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Gold nanorod-encapsulated biodegradable polymeric matrix for combined photothermal and chemo-cancer therapy

Authors Chuang CC, Cheng CC, Chen PY, Lo C, Chen YN, Shih MH, Chang CW

Received 21 June 2018

Accepted for publication 1 October 2018

Published 21 December 2018 Volume 2019:14 Pages 181—193


Checked for plagiarism Yes

Review by Single anonymous peer review

Peer reviewer comments 2

Editor who approved publication: Dr Lei Yang

Chun-Chiao Chuang,1,* Chih-Chi Cheng,1,* Pei-Ying Chen,1 Chieh Lo,1 Yi-Ning Chen,1 Min-Hsiung Shih,2,3 Chien-Wen Chang1

1Department of Biomedical Engineering and Environmental Sciences, National Tsing Hua University, Hsinchu 30013, Taiwan, Republic of China; 2Research Center of Applied Sciences (RCAS), Academia Sinica, Taipei, 11529, Taiwan, Republic of China; 3Department of Photonics, National Chiao Tung University (NCTU), Hsinchu, 30010, Taiwan, Republic of China

*These authors contributed equally to this work

Purpose: A biocompatible nanocomplex system co-encapsulated with gold nanorods (AuNRs) and doxorubicin (DOX) was investigated for its potentials on the combined photothermal- and chemotherapy.
Materials and methods: Hydrophobic AuNRs were synthesized by the hexadecyltrimethylammonium bromide (CTAB)-mediated seed growth method, and then, they received two-step surface modifications of polyethylene glycol (PEG) and dodecane. The AuNR/DOX/poly(lactic-co-glycolic acid) (PLGA) nanocomplexes were prepared by emulsifying DOX, AuNR, and PLGA into aqueous polyvinyl alcohol solution by sonication. Human serum albumin (HSA) was used to coat the nanocomplexes to afford HSA/AuNR/DOX–PLGA (HADP). Size and surface potential of the HADP nanocomplexes were determined by using a Zetasizer. Cytotoxicity and cellular uptake of the HADP were analyzed by using MTT assay and flow cytometry, respectively. In vitro anticancer effects of the HADP were studied on various cancer cell lines. To assess the therapeutic efficacy, CT26 tumor-bearing mice were intravenously administered with HADP nanocomplexes and laser treatments, followed by monitoring of the tumor growth and body weight.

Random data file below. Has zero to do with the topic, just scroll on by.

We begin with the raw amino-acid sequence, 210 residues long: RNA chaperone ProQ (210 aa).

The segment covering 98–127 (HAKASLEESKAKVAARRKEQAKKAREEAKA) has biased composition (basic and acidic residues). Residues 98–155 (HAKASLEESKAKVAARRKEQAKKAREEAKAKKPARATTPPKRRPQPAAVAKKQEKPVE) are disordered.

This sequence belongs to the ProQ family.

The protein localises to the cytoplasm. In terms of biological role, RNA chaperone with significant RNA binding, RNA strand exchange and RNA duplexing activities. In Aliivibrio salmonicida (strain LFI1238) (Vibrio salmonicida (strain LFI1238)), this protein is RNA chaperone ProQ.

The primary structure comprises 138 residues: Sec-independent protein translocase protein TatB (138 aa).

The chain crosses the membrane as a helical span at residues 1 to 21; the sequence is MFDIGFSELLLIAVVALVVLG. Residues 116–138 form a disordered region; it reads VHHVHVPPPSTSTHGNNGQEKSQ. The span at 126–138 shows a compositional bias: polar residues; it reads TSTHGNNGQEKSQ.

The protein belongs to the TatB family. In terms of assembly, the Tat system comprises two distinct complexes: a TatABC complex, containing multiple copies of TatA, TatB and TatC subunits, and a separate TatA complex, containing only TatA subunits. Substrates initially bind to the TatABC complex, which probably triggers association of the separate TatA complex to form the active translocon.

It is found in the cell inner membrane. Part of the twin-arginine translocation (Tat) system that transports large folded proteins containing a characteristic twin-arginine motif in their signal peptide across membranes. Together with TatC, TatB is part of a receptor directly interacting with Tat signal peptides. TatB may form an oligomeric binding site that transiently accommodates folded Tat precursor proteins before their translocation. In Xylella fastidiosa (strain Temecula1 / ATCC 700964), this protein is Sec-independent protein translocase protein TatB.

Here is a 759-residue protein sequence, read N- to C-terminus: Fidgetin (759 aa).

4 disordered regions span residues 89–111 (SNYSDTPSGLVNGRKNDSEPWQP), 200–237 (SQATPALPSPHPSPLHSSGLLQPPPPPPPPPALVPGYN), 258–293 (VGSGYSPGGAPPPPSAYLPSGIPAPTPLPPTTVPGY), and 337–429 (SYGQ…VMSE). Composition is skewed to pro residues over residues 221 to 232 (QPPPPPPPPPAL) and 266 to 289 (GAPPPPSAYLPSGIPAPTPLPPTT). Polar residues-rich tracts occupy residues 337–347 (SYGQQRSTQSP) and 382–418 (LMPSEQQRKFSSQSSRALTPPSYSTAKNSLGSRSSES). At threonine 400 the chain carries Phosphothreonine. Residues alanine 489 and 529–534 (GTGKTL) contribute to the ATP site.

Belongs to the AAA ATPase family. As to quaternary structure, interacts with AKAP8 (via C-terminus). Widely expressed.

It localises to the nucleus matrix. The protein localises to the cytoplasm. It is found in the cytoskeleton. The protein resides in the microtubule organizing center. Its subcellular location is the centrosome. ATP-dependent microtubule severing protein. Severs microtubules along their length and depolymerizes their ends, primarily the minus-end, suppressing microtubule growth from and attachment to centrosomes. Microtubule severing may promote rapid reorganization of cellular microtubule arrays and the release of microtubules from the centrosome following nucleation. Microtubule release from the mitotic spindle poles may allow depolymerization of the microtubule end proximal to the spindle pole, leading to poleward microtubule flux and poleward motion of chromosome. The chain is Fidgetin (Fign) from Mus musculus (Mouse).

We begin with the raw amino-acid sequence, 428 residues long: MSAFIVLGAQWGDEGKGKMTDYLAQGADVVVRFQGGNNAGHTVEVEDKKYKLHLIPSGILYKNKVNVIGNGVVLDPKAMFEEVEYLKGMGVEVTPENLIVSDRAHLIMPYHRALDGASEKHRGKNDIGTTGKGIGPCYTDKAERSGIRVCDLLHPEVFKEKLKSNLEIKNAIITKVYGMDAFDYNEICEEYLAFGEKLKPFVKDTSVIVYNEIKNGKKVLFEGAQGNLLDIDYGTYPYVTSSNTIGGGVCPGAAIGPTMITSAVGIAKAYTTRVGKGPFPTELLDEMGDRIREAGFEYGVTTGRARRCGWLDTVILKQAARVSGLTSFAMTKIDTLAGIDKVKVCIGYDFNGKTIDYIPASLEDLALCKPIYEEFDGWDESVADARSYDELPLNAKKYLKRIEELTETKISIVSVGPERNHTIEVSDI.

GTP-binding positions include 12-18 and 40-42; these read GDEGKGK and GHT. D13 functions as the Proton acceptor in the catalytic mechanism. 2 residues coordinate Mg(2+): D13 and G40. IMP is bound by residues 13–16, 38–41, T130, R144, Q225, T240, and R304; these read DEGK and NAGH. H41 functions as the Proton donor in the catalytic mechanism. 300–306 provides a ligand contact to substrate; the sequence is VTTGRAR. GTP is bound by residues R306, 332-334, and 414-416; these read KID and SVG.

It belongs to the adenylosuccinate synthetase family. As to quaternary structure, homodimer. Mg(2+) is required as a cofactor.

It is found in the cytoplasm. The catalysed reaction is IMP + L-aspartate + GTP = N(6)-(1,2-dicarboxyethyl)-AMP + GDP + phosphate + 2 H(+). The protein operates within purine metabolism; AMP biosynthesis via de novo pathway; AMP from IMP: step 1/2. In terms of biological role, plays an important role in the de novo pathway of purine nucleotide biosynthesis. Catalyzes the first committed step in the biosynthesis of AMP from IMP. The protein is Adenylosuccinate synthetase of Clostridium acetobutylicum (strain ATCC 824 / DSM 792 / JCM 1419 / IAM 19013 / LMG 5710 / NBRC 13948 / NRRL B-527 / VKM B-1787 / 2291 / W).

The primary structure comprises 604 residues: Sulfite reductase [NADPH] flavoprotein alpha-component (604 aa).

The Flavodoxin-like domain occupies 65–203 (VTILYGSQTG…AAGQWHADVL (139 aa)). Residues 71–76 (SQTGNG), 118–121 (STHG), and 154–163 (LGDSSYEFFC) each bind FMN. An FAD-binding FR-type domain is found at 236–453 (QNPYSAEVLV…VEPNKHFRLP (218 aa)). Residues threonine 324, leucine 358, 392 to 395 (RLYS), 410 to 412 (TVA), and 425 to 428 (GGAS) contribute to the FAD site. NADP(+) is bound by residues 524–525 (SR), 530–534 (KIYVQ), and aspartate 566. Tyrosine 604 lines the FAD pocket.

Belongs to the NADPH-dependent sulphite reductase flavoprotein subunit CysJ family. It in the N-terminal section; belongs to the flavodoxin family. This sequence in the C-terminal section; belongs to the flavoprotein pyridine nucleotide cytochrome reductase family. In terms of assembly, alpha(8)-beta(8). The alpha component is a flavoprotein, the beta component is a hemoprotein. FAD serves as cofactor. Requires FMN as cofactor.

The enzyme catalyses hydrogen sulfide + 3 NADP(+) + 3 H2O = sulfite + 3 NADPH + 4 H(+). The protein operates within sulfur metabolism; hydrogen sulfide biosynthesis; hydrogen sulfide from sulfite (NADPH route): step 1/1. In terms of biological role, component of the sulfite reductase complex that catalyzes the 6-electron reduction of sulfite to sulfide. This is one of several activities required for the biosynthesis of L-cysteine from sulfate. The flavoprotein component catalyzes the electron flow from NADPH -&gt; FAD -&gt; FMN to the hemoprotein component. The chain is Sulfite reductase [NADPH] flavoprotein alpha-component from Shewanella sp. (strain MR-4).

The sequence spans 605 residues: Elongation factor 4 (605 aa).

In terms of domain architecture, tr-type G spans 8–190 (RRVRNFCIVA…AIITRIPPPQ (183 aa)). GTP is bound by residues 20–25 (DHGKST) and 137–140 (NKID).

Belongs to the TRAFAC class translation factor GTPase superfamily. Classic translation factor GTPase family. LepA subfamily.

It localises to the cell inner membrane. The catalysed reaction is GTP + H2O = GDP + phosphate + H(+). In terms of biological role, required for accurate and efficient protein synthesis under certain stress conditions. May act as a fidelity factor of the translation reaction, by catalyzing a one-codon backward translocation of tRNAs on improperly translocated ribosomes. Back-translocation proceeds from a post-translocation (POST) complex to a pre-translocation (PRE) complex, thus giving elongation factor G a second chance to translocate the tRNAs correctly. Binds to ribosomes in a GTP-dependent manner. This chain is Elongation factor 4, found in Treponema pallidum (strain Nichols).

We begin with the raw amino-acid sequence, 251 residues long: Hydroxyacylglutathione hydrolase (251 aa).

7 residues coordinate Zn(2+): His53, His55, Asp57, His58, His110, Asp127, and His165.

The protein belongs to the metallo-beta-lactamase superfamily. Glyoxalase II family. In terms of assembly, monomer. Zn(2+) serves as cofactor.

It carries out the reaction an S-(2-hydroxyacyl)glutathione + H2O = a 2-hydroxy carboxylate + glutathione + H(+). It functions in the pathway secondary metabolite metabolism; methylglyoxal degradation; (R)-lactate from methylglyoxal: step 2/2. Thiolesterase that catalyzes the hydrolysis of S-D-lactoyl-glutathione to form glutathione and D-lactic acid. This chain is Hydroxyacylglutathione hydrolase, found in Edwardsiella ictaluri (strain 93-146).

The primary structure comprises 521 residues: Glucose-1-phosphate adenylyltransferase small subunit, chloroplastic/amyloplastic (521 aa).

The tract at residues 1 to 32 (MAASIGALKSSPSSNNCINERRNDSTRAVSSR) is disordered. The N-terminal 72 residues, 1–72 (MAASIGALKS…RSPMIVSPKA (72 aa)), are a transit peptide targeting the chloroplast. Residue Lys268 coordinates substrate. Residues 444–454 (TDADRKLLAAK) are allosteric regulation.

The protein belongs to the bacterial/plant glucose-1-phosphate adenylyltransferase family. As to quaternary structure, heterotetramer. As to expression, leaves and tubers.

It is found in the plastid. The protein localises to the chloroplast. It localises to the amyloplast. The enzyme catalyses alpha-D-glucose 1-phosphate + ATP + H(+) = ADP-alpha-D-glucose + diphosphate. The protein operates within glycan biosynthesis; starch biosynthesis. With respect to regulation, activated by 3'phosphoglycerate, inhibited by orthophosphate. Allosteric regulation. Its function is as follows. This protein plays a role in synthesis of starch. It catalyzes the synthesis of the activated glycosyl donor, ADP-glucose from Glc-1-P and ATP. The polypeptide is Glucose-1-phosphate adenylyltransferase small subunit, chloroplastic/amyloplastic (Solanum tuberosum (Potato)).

Results: Size and surface potential of the HADP nanocomplexes were 245.8 nm and -8.6 mV, respectively. Strong photothermal effects were verified on the AuNR-loaded PLGA nanoparticles (NPs) in vitro. Rapid and repeated drug release from the HADP nanocomplexes was successfully achieved by near-infrared (NIR) irradiations. HSA significantly promoted cellular uptake of the HADP nanocomplexes to murine colon cancer cells as demonstrated by cell imaging and flow cytometric studies. By combining photothermal and chemotherapy, the HADP nanocomplexes exhibited strong synergistic anticancer effects in vitro and in vivo.
Conclusion: An NIR-triggered drug release system by encapsulating hydrophobic AuNR and DOX inside the PLGA NPs has been successfully prepared in this study. The HADP NPs show promising combined photothermal- and chemotherapeutic effects without inducing undesired side effects on a murine colon cancer animal model.

Keywords: gold nanomaterials, photothermal therapy, triggered drug release, albumin, biodegradable nanoparticles

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